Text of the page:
People's Park, Tiverton 4371

Tiverton, England, Devon, Mid Devon

Brief Description

People's Park at Tiverton was formed in 1887 to commemorate the Golden Jubilee of Queen Victoria's accession in 1837. The park was officially opened on 5 July 1888, an inscription at the main gates recording the fact that funds for the completion of the park were raised by over 1,500 friends of the movement. A notable feature within the park is an ornamental drinking fountain presented by the Reverend George Hadow MA, Rector of Tidcombe, also dated 5 July 1888.

Visitor Facilities

This is a municipal park for general public use.
Features
  • Fountain
  • Description: A notable feature within the park is an ornamental drinking fountain presented by the Reverend George Hadow, MA, Rector of' Tidcombe, also dated 5 July 1888.
  • Earliest Date:
  • Latest Date:
Access & Directions

Access Contact Details

This is a municipal park for general public use.
Authorities

Civil Parish

  • Tiverton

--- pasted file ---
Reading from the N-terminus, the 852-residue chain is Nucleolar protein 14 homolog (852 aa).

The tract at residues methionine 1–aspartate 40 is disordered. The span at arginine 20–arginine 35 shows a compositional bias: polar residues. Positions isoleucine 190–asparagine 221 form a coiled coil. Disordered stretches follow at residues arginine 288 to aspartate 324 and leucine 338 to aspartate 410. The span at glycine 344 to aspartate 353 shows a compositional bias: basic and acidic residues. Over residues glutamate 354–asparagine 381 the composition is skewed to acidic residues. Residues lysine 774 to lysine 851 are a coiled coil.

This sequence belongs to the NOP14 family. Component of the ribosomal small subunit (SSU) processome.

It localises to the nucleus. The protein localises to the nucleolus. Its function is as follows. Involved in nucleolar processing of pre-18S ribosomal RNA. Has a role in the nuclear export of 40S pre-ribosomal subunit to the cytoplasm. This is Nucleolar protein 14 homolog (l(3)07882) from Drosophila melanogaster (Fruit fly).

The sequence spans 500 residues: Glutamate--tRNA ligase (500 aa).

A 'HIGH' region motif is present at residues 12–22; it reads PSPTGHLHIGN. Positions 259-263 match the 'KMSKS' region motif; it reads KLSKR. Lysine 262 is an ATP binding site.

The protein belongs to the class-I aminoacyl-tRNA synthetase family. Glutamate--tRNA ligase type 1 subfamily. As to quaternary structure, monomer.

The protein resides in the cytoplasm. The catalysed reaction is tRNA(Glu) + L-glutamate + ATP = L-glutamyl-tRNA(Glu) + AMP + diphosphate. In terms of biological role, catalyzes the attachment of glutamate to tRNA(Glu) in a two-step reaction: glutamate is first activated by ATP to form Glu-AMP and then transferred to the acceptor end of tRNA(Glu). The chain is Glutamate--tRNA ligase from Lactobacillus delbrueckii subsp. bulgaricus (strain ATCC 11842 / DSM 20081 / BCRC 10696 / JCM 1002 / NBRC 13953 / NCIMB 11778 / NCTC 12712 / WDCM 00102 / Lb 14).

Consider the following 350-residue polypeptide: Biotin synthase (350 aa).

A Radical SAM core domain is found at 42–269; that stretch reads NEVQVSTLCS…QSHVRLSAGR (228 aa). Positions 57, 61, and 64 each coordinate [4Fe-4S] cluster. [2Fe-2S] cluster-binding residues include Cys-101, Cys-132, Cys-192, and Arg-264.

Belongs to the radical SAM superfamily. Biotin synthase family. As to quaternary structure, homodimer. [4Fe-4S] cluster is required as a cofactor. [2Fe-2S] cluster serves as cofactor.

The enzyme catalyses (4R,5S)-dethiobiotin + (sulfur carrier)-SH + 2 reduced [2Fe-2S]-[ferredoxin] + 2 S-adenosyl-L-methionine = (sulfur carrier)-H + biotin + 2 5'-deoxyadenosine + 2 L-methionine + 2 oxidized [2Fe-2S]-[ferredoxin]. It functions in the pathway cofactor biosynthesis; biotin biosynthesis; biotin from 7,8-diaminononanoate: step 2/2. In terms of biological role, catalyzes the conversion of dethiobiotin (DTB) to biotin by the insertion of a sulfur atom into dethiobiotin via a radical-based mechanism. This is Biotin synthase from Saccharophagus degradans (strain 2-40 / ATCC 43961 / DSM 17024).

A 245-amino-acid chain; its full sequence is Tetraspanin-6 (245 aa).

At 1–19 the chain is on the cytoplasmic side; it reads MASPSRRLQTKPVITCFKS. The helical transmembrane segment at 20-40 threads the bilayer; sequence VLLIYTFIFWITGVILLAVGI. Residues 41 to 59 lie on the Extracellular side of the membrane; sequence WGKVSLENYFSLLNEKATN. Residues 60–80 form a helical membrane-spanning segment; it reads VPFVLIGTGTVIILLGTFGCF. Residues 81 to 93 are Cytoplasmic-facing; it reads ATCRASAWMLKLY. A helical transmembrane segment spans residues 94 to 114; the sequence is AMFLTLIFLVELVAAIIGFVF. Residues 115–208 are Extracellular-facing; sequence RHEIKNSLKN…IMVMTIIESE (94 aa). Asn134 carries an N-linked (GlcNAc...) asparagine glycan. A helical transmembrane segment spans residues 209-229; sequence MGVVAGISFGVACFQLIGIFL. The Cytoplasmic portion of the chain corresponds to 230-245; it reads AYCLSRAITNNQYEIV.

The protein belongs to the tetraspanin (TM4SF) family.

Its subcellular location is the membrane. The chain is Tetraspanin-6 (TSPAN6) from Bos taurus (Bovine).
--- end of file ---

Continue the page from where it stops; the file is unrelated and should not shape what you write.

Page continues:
History

Detailed History

People's Park at Tiverton was formed in 1887 to commemorate the Golden Jubilee of Queen Victoria's accession in 1837. Benefactor John Coles, from nearby Washfield, had made his fortune in London, and he proposed a gift of £1000 to purchase a suitable site. This triggered much local acrimony in public meetings.

Sir John Amory opposed the scheme, concerned at the estimated £200 per annum maintenance costs, but the inhabitants of the town at large were strongly in favour. The Misses Carew of Haccombe owned a meadow, already termed The Park, that seemed an ideal location. It was beautifully sited on elevated ground and surrounded by charming scenery. At first, however, they were reluctant to sell.

Eventually all difficulties were overcome, and the People's Park was officially opened on 5 July 1888, an inscription at the main gates recording the fact that funds for the completion of the park were raised by over 1,500 friends of the movement. A notable feature within the park is an ornamental drinking fountain presented by the Reverend George Hadow, MA, Rector of' Tidcombe, also dated 5 July 1888. Lost, however, are the elegant bandstand with wrought-iron balustrade and the Crimean War gun, which was sent for scrap in World War 2.

References

References